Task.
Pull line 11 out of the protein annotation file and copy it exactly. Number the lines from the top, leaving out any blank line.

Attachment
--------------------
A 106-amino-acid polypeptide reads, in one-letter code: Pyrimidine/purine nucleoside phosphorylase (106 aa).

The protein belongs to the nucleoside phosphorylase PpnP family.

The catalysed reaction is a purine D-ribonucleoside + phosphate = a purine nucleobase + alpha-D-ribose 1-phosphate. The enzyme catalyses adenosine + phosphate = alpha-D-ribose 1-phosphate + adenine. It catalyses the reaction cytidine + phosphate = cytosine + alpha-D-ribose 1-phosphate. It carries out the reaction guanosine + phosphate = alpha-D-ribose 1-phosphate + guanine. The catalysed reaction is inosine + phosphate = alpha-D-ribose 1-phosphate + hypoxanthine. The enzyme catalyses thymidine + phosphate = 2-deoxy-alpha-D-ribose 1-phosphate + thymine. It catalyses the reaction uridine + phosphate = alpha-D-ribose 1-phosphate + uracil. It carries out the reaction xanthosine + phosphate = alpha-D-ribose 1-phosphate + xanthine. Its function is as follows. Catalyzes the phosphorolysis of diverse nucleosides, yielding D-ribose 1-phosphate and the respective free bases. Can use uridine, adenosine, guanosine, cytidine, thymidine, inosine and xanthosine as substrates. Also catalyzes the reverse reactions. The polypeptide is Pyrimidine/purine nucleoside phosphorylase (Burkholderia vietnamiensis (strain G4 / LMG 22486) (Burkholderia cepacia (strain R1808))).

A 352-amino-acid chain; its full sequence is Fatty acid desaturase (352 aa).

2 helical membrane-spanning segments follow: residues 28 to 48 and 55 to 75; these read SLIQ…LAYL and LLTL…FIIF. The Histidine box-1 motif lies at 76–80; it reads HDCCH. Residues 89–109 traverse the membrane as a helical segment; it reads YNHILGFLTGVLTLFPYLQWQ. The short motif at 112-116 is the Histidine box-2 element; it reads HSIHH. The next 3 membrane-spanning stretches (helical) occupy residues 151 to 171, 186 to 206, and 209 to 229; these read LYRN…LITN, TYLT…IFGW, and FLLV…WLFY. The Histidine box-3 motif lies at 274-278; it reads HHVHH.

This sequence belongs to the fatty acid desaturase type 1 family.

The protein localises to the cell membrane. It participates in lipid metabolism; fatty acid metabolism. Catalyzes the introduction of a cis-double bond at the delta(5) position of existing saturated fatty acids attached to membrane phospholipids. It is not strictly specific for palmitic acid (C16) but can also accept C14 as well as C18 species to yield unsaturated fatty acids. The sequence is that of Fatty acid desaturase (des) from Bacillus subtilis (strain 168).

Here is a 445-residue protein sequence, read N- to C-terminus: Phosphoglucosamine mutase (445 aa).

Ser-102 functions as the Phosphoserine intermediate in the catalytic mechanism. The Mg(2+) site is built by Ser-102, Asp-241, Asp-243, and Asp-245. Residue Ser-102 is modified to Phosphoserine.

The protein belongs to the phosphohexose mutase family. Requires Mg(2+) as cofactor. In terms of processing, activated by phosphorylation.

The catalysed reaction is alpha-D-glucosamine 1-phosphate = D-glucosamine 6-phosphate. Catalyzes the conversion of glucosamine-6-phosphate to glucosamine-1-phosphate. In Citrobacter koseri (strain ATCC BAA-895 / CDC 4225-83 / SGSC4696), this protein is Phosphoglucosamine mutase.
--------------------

The catalysed reaction is alpha-D-glucosamine 1-phosphate = D-glucosamine 6-phosphate. Catalyzes the conversion of glucosamine-6-phosphate to glucosamine-1-phosphate. In Citrobacter koseri (strain ATCC BAA-895 / CDC 4225-83 / SGSC4696), this protein is Phosphoglucosamine mutase.